Sometimes, little things get to me.
Once such instance happened the other day as I walked home from work and came upon a dumpster in the street. What drew my attention was a sad-looking elderly man standing next to it while a little girl excitedly pulled a game of Operation out of the pile, saying, "Look, it's a real Operation game, Grandpa!" He nodded at her, but seemed uninterested in her discovery. As I approached, I saw the dumpster was full of records, books, games, toys and some other interesting items. This stuff looked pretty good - too good to be in the trash.
Then I saw this envelope...
It looked important, so I pulled it off the pile.
It was a social security check.
That's when the elderly man turned to me and, with a vacant look on his face, said, "He was such a nice man."
He went on to tell me the owner of the contents had lived in the building behind us for many decades and had passed away. The new landlord had bagged up the entire contents of the apartment that morning and threw it all down the stairs. No one had come to clean out the apartment, sell anything, give things to charity or even salvage anything of value.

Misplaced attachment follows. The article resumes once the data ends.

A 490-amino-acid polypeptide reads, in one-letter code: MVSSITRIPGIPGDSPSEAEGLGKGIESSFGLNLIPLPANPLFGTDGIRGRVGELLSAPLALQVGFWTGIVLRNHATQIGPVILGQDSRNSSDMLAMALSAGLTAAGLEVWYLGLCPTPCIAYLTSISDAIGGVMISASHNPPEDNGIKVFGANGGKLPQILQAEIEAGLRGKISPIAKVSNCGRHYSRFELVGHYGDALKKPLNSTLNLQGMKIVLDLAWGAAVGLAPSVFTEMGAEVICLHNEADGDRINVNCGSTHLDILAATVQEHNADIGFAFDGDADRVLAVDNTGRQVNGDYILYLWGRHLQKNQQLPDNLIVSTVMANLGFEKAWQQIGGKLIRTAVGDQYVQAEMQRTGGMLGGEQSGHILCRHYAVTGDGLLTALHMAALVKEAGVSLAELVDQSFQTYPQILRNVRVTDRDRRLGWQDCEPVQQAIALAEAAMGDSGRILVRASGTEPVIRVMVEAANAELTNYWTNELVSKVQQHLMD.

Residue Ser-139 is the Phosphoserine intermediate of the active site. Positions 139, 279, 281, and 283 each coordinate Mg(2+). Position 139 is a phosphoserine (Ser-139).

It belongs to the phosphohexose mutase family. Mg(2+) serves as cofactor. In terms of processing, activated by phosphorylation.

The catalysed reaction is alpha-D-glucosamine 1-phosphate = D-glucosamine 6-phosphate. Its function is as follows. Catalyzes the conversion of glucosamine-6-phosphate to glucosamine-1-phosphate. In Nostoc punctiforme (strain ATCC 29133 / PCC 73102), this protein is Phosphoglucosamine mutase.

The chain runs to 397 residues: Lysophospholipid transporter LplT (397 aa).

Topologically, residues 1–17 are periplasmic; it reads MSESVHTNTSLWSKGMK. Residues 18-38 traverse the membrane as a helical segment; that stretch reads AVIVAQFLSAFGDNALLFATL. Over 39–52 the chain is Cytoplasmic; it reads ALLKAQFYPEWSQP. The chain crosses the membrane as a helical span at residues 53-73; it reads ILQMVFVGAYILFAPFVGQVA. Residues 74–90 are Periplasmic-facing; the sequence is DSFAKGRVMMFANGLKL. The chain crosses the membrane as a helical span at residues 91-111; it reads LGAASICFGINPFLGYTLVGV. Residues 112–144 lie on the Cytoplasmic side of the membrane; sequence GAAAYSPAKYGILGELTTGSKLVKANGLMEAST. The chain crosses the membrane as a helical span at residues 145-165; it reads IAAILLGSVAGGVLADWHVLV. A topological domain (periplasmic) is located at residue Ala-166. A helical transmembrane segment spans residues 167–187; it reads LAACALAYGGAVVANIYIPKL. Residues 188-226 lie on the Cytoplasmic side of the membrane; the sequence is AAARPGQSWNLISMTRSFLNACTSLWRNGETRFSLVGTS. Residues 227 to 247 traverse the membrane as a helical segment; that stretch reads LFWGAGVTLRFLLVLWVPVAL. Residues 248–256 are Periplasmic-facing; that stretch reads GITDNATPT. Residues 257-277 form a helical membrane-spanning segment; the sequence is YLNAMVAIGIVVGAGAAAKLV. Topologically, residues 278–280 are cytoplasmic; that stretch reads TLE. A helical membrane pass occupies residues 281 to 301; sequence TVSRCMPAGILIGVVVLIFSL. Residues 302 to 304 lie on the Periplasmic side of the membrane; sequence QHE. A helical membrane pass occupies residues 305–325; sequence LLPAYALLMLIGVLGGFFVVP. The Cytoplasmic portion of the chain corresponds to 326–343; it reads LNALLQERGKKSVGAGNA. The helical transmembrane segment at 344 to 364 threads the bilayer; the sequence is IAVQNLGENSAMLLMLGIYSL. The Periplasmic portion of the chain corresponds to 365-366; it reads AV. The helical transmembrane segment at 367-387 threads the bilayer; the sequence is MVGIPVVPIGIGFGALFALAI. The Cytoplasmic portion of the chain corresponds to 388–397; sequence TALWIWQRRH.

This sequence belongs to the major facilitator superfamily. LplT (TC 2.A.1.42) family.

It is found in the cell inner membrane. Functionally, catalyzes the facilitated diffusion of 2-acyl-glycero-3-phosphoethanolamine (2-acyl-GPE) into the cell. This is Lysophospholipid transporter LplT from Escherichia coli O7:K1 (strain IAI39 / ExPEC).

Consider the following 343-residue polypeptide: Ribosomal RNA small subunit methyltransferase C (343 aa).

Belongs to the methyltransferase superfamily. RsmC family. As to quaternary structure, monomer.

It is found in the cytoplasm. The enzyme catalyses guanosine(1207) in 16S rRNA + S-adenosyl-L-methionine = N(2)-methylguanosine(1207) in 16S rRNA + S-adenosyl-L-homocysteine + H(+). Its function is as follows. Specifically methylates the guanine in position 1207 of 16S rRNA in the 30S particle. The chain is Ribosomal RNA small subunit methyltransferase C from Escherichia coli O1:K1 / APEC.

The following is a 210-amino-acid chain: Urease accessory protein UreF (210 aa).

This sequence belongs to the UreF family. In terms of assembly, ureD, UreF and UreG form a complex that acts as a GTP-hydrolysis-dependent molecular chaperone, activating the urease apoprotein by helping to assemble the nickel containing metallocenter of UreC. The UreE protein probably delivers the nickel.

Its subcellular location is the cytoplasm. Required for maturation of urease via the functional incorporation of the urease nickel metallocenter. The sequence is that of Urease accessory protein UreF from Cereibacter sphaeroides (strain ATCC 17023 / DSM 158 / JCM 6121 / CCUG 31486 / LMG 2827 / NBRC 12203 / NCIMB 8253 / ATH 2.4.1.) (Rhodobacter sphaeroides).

By this time, people were gathering around the dumpster and pulling things out. There were some very nice books a young man was collecting in a stack. The little girl pulled out a Battleship game. The old man said there were many bags at the bottom of the dumpster and seemed to be waiting for people to dig down far enough to reach them.
I pushed aside a 1977 Saturday Evening Post featuring Jane Pauley and pulled out a black book with 'Archdiocese of New York' stamped in gold on the cover. Inside was a diploma. This was not right. I showed it to the man and he sucked in his breath. "That's him!" he said. "He was so nice...I can't believe they did this." He said he knew the family lived in Staten Island, so I gave him the diploma and said if he couldn't pass it on to them, I would.
In the photo below, the paper under the horse is a letter regarding a last will and testament, which appeared to be that of the deceased man's father. This was getting to be too upsetting, so I walked away.
The following day, I hoped to find the dumpster empty, its contents taken away by people who would enjoy the games, books, records and toys. There wasn't much left, but my heart sank when I saw this:
The man's cane.
*I did take one thing away...
See more dumpster photos here.